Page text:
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The tropical climate is characterized by two unique well-marked seasons, rain and drought. The season of drought extends from the month of December to April May of the following year.

The north-south oscillation of the Intertropical Convergence Zone throughout the year determines the place, duration and intensity of the dry and wet seasons. This strip is related to the movements of translation of the Earth and the inclination of the terrestrial axis.

InterTropical Zone

The dry season in January is the coolest of the year in the Caribbean Sea, when temperatures range between 82.1°F and 72.0°F. In general, the average number of days with rain is not more than 10 days with light, sporadic and short rains, where the average rainfall is 71.1 mm (2.8 inches).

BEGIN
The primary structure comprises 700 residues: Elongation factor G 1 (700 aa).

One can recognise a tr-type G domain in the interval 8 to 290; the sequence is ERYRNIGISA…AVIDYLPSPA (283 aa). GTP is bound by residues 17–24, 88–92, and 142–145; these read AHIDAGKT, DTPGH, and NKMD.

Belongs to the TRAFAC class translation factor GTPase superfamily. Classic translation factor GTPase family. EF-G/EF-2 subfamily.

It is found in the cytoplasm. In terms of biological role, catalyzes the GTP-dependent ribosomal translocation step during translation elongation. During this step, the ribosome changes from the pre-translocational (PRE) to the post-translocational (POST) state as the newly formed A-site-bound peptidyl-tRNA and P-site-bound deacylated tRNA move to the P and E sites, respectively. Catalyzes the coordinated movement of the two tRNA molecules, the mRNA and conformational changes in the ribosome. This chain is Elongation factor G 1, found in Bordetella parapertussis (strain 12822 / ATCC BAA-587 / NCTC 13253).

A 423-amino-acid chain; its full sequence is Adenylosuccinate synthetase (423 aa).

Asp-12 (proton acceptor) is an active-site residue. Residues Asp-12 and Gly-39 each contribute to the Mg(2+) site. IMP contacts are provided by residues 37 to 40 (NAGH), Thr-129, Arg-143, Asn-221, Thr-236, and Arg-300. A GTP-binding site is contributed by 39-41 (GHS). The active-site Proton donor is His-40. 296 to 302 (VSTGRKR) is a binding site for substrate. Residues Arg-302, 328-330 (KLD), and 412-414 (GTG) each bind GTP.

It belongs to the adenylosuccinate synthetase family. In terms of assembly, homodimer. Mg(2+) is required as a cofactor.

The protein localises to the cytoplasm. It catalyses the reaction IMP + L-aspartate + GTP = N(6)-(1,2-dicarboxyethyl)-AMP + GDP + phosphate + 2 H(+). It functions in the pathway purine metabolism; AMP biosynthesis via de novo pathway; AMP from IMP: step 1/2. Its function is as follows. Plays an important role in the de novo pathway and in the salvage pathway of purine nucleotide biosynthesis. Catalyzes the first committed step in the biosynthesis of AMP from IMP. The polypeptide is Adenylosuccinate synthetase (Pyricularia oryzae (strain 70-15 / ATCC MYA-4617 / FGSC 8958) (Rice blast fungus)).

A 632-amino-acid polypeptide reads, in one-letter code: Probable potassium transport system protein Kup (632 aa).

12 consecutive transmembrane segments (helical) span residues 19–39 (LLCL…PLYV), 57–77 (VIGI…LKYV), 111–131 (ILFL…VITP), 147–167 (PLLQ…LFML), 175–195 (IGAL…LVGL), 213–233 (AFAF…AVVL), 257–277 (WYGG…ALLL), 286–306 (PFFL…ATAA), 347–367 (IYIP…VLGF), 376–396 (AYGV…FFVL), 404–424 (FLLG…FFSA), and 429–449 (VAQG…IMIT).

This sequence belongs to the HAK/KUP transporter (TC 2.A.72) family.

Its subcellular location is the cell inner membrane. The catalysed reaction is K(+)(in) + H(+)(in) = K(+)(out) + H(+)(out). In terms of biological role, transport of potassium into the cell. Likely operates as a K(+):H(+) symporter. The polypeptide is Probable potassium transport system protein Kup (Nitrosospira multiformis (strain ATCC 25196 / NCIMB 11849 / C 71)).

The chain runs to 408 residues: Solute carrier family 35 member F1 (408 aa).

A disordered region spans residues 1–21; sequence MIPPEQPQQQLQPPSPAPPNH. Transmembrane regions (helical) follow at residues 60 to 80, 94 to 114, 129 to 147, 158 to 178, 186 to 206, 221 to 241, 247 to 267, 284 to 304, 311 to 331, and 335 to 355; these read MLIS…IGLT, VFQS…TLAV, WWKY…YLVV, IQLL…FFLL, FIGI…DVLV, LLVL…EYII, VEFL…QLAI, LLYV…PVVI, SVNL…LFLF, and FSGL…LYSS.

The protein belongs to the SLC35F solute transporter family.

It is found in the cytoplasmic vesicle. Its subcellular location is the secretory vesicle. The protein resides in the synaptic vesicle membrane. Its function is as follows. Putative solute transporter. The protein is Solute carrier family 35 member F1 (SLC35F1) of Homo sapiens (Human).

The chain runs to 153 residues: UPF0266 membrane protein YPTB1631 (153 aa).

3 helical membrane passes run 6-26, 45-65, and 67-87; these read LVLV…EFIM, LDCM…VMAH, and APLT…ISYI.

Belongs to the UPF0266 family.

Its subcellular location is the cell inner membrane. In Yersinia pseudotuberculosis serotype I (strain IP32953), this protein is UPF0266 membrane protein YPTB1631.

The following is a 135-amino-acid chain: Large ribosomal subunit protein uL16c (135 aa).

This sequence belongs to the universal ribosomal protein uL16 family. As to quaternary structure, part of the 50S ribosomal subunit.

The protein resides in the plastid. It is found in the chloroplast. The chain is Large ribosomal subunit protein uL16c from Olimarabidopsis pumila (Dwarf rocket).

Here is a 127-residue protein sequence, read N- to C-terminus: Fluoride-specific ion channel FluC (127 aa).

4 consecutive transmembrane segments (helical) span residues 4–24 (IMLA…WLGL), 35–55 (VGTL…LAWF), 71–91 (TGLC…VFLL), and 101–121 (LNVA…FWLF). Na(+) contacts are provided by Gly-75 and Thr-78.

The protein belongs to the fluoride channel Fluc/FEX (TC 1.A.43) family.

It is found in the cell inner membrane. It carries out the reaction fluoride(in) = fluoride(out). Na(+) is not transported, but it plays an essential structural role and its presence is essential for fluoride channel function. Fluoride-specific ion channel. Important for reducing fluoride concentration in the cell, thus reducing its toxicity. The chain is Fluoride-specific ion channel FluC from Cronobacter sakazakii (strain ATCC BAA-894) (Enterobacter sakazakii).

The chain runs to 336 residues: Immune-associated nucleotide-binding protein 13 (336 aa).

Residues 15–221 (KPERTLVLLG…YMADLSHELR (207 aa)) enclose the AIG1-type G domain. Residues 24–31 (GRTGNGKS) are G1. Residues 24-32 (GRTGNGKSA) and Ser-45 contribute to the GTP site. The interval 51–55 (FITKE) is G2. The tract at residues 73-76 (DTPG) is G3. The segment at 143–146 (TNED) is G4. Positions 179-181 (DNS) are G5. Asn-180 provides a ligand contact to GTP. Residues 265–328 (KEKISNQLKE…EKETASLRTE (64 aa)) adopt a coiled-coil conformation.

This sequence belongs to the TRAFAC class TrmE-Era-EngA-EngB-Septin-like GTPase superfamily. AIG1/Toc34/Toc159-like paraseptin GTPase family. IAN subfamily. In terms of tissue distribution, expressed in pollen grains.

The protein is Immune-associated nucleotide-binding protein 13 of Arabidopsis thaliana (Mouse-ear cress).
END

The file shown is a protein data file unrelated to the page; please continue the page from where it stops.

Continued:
Many of the trees during the dry season lose all their leaves and others only partially. This season despite how extreme it may seem for the survival of the vegetation many species have their reproductive period that manifests itself in the flowering of trees, shrubs and climbers. These blooms tend to be spectacular contrasting with the dry environment of grayish brown color and all the trees of the same species of the sector in flowering. The blooms are remarkable in January at the beginning of the dry season with the Coral tree (Erythrina poeppigiana Link to Foto), then the Jacaranda (Jacaranda mimosifolia Link to Foto), Pink Trumpet (Tabebuia rosea Link), Amapola (Plumeria rubra Link), Araguaney (Tabebuia chrysantha Link), and many others to finish in May with the Flamboyant (Delonix regia Link).

 

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